On the third difficulty, intent, both prosecutors and media have been wringing their hands about the failed DOJ case against Bear Stearns hedge fund managers Ralph Cioffi and Matthew Tannin, with a sort of vague prophecy that this hamstrings prosecuting financial cases.

However, if the prosecution had gotten a conviction, the case still would not have been on point (a good legal precedent) for the mortgage meltdown fraud. This was two hedge fund managers acting like excitable day traders – or typical hedge fund managers – alternately gloating and panicking about market fluctuations that were largely beyond their influence. That they may have concealed all their misgivings from their clients would simply make them stock hypesters on a grand scale.

By contrast the mortgage meltdown involved planned, controlled, systemic fraud by a huge number of perpetrators at many levels in the chain of fraud, some actively making bad loans under fraudulent circumstances, others packaging and selling those toxic loans as prime investments. This constitutes a pattern of abuses on the part of both individual participants and companies. (The felony of conspiracy to commit fraud may be harder to prove, because in an industry like real estate, loosening lending standards to the point of insanity was message enough. Wall Street and Fannie Mae didn't have to tell the brokers and other local lenders in the fraud chain to run amok – they would have done that on their own just to get the mortgage commissions.)

This brings us back to Sporkin, who in Nasiripour's article was cited again,

Sporkin's team, he said, looked for laws that enabled them to go after what they viewed as fraudulent activity.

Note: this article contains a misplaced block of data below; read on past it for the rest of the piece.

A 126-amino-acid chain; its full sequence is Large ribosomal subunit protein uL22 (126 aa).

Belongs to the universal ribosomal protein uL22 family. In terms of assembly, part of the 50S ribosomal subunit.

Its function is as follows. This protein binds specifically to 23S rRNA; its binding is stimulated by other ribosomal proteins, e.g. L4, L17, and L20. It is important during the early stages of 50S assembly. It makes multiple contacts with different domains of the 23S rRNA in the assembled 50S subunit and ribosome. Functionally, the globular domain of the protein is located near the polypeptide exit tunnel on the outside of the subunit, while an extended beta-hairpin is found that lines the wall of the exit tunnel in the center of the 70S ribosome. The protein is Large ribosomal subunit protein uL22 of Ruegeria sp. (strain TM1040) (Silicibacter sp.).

This sounds like what was described as "creative prosecution" in the Department of Justice by the 1980s, but by any name has been going on a long time. Long before RICO racketeering laws allowed prosecutors to cast a broad net for patterns of behavior, in a pinch they would call on good old crimes like tax evasion, which was used to put away gangster Al Capone when he couldn't be nailed for his main businesses of bootlegging and prostitution.

Is creative prosecution ethical? Often it's not, particularly when used to destroy political enemies by the spaghetti theory, throwing a lot of charges at the defendant and hoping something sticks. In this case, however, there is not much doubt about the massive criminality of the mortgage banksters.

That said, it appears that Federal prosecutors intend to do little, simply cutting deals with the banksters for fines. A plea requiring no admission of guilt, a few million dollars in easily-affordable in fines, and the banksters walk – not the perp walk, but on to their next crime.

Part 2 will look at how state Attorneys General offices can deliver some genuine punishment to the criminals.

Legal annotations to this article.